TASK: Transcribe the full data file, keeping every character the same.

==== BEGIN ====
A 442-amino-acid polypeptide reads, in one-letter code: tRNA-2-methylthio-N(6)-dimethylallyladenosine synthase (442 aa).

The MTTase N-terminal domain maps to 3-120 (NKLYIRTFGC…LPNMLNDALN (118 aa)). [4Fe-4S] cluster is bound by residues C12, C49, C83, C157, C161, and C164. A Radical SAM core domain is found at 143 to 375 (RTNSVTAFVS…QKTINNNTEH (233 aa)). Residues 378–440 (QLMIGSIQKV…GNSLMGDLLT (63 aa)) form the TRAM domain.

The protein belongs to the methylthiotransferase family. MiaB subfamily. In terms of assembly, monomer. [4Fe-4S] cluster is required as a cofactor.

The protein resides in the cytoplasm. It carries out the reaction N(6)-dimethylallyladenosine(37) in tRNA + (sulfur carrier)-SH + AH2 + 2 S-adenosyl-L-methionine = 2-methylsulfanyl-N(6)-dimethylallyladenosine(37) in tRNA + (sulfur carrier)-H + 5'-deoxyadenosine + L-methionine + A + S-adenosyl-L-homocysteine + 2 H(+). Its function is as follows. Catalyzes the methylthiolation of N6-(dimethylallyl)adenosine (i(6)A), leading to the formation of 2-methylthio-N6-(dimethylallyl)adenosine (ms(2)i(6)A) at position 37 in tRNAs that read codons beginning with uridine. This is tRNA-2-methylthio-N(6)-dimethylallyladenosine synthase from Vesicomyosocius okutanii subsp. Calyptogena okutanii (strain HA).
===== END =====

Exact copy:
A 442-amino-acid polypeptide reads, in one-letter code: tRNA-2-methylthio-N(6)-dimethylallyladenosine synthase (442 aa).

The MTTase N-terminal domain maps to 3-120 (NKLYIRTFGC…LPNMLNDALN (118 aa)). [4Fe-4S] cluster is bound by residues C12, C49, C83, C157, C161, and C164. A Radical SAM core domain is found at 143 to 375 (RTNSVTAFVS…QKTINNNTEH (233 aa)). Residues 378–440 (QLMIGSIQKV…GNSLMGDLLT (63 aa)) form the TRAM domain.

The protein belongs to the methylthiotransferase family. MiaB subfamily. In terms of assembly, monomer. [4Fe-4S] cluster is required as a cofactor.

The protein resides in the cytoplasm. It carries out the reaction N(6)-dimethylallyladenosine(37) in tRNA + (sulfur carrier)-SH + AH2 + 2 S-adenosyl-L-methionine = 2-methylsulfanyl-N(6)-dimethylallyladenosine(37) in tRNA + (sulfur carrier)-H + 5'-deoxyadenosine + L-methionine + A + S-adenosyl-L-homocysteine + 2 H(+). Its function is as follows. Catalyzes the methylthiolation of N6-(dimethylallyl)adenosine (i(6)A), leading to the formation of 2-methylthio-N6-(dimethylallyl)adenosine (ms(2)i(6)A) at position 37 in tRNAs that read codons beginning with uridine. This is tRNA-2-methylthio-N(6)-dimethylallyladenosine synthase from Vesicomyosocius okutanii subsp. Calyptogena okutanii (strain HA).